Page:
Up in Their Game: FMI Boosts the Accuracy of Northern Light Service, Big Time!

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The Finnish Meteorological Institute (FMI) has updated its real-time products serving those who wish to see the aurora borealis, including the magnetic activity map and the bar chart showing the history of the day, said the FMI in a press release on Wednesday.

When the northern lights light up the sky, increased fluctuation is usually measured in the magnetic field on the earth's surface. Real-time monitoring of magnetic activity based on this has served as a product indicating the likelihood of the appearance of the aurora already for about 20 years.

Some improvements have now been introduced at the aurora borealis service. The principle is unchanged: growing variations in the magnetic field reveal an increase in the likelihood of the appearance of the aurora.

The most recent values that have been measured are displayed on a map and the daily history is shown in a bar chart for each observation station.

The most important change is that the FMI has redefined the threshold values used for reporting a growing likelihood of the aurora.

To set the threshold values the FMI used 146,747 pictures from aurora borealis cameras from Kevo, Muonio, and Hankasalmi.

The pictures showed 463 hours of aurora displays, also containing moments of dark sky, which was important for acquiring statistical material also on the kinds of activity levels that usually do not involve the aurora.

The higher threshold value was largely equal in its significance to the previous one: when it is exceeded, an imposing aurora is likely to appear. This is why the columns and the markings on the map are coloured red when the higher threshold is exceeded, as was done previously when the only threshold was crossed.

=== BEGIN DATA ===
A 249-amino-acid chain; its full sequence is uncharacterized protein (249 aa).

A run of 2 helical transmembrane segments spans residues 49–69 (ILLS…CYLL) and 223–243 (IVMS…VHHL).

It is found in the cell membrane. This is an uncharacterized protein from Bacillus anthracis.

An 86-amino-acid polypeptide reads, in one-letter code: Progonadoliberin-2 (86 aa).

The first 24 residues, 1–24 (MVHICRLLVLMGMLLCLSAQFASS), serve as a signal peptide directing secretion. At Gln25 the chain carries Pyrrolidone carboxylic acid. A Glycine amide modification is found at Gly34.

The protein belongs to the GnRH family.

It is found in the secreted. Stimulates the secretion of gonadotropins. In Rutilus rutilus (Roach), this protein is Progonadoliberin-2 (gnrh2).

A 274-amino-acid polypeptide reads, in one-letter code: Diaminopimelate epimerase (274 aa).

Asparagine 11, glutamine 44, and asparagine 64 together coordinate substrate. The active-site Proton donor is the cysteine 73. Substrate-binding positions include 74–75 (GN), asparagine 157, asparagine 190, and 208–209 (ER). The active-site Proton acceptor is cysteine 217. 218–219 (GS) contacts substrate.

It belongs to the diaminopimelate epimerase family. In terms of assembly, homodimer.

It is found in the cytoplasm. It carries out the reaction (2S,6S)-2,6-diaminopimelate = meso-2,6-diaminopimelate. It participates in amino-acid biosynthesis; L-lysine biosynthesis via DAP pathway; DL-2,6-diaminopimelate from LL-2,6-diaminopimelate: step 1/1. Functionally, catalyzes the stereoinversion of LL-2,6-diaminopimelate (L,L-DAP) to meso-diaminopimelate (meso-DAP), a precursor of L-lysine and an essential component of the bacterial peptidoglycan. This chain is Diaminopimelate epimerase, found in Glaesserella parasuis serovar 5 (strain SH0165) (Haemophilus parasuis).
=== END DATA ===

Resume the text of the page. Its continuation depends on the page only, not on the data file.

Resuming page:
As a new feature the FMI introduced is the use of a lower threshold; when it is crossed, the columns and the markings on the map are coloured yellow. When the lower level is exceeded, but the higher one is not, the appearance of an aurora is quite possible, but it is usually dim and subdued. Each monitoring location still needs its own threshold values which are presented in the form of horizontal lines in the bar chart.

The change also involved the way that the activity index is calculated. It is called the R-index, where “R” refers to revontuli – the Finnish word for the aurora borealis. The R-index describes the speed of change in the magnetic field, but it does not directly involve physical units. The value of the R-index is usually in the tens or hundreds, which means that it can be conveniently reported as an integer.

The R-index is calculated at intervals of five minutes instead of ten minutes, as was done in the previous activity index. This means that the service is now closer to real time than it was before.

The accessibility of the service has also been improved. The yellow markings on the map have been changed to squares and the red ones are shaped as rhombuses, which means that identifying the different levels no longer depends on colour alone.

Source: www.dailyfinland.fi

14 Comments
  1. EmilySmith67 says

    As a nature enthusiast, I appreciate FMI’s dedication to enhancing the accuracy of the Northern Light Service. The updates to the real-time products, especially the magnetic activity map and daily bar chart, will provide valuable insights for aurora watchers like me. It’s impressive how they have refined the threshold values based on extensive data analysis. Looking forward to more breathtaking aurora displays!

  2. EmilySmith88 says

    Could you provide more details on how the FMI determined the new threshold values for the aurora borealis likelihood?

    1. JohnDoe77 says

      Hey EmilySmith88! The FMI determined the new threshold values by analyzing 146,747 pictures from aurora borealis cameras and considering 463 hours of aurora displays, including moments of dark sky for statistical material. The higher threshold value remains largely equal in significance to the previous one. Hope this helps clarify it for you!